GA 413 | Understanding the Constraint with Hezi Korn

This week’s guest is Hezi Korn. Ron and Hezi discussed TOC and how to identify and evaluate your constraints before automating anything. They also touched on some other important lean tools. An MP3 audio version of this episode is available for download here.

In this episode you’ll learn: 

  • The quote Hezi likes (2:16)
  • Hezi’s background (5:35)
  • An Dr. Eliyahu M. Goldratt story (7:41)
  • Identifying and elevating constraints (11:48)
  • What Hezi would do if the market is the constraint (21:02)
  • Why you don’t want the constraint to move (31:19)
  • Taking a systematic point of view (41:07)
  • What other tools Hezi uses (41:52)
  • About Throughput Dollar Days (48:59)

Podcast Resources

What Do You Think?

What is your take on Theory of Constraints?

1 Comment

  1. Andrew Wagner

    March 15, 2022 - 4:50 pm
    Reply

    I have found the best way to align lean and TOC concepts in my head is to understand that Toyota has select the market as its constraint resource. The market rate of consumption is described by the takt time and every upstream process is subordinated and buffered to ensure that it can product *faster* than the takt time.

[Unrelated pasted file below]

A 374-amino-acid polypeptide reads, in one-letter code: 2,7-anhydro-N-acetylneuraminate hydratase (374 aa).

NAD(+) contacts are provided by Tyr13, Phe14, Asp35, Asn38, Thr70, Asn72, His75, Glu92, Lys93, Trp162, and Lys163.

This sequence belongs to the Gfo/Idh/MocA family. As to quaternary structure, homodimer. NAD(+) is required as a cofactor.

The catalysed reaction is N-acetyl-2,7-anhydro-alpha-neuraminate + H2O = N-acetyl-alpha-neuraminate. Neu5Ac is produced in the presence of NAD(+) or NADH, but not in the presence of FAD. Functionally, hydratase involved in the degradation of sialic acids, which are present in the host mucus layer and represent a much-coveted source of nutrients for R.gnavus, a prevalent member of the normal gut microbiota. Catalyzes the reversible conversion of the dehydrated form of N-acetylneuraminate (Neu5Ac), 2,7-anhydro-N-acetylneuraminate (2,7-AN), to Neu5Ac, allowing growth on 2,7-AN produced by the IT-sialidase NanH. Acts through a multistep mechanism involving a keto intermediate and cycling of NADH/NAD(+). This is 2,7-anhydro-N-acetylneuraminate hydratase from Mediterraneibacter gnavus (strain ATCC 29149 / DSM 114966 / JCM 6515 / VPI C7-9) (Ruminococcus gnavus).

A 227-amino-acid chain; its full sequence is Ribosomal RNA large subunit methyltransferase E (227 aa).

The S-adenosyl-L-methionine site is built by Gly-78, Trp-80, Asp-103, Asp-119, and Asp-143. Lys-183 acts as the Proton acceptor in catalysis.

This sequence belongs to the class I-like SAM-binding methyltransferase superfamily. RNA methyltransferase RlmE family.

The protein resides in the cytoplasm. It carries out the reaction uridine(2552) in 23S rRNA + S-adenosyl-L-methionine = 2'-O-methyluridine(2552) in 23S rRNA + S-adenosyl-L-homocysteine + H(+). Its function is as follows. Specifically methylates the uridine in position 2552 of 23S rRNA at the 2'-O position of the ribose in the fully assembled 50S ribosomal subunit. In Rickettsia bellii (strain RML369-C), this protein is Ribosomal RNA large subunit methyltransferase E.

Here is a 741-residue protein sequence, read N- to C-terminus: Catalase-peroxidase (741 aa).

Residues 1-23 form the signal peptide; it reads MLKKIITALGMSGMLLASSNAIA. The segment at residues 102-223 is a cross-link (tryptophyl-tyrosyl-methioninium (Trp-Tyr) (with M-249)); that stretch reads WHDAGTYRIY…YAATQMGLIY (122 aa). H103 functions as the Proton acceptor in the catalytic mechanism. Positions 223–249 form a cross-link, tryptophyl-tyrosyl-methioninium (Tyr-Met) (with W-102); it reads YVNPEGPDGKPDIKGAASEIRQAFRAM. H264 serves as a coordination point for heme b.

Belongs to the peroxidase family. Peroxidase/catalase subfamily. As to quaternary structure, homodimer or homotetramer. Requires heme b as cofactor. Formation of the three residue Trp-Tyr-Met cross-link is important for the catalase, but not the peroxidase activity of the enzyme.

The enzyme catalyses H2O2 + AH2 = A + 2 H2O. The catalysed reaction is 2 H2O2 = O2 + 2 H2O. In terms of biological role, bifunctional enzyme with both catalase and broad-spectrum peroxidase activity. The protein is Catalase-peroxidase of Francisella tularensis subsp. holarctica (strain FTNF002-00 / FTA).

Another important point to make when we talk about deliberately selecting a constraint: that constraint is the process that takes the most time and money to change. Using the Toyota example–product development to increase sales is an enormous investment compared to tooling a single manufacturing process. In the Gemba Academy example, what costs more additional editors or additional script-writers. If script-writers have to be knowledgeable lean consultants, it might be that they should be the constraint that becomes the pacemaker.
    (The fact that you’ve chosen an internal takt time instead of tried to define it in terms of customer demand speaks to the idea that it’s not the market, but something internal.)

    Lastly, while lean talks a lot about ‘balancing the line’ it’s always with respect to takt time, and always with buffer in the system. If you’re buffered against takt time, as Hezi says, 20-30%, you’ve actually achieved what TOC is talking about, although in a slightly different way. The five focusing steps provide a great approach to meeting takt time systematically, and TOC has some good insights in terms of how to determine takt time if you’re not able to make the investments to ensure that your constraint is out in the marketplace.

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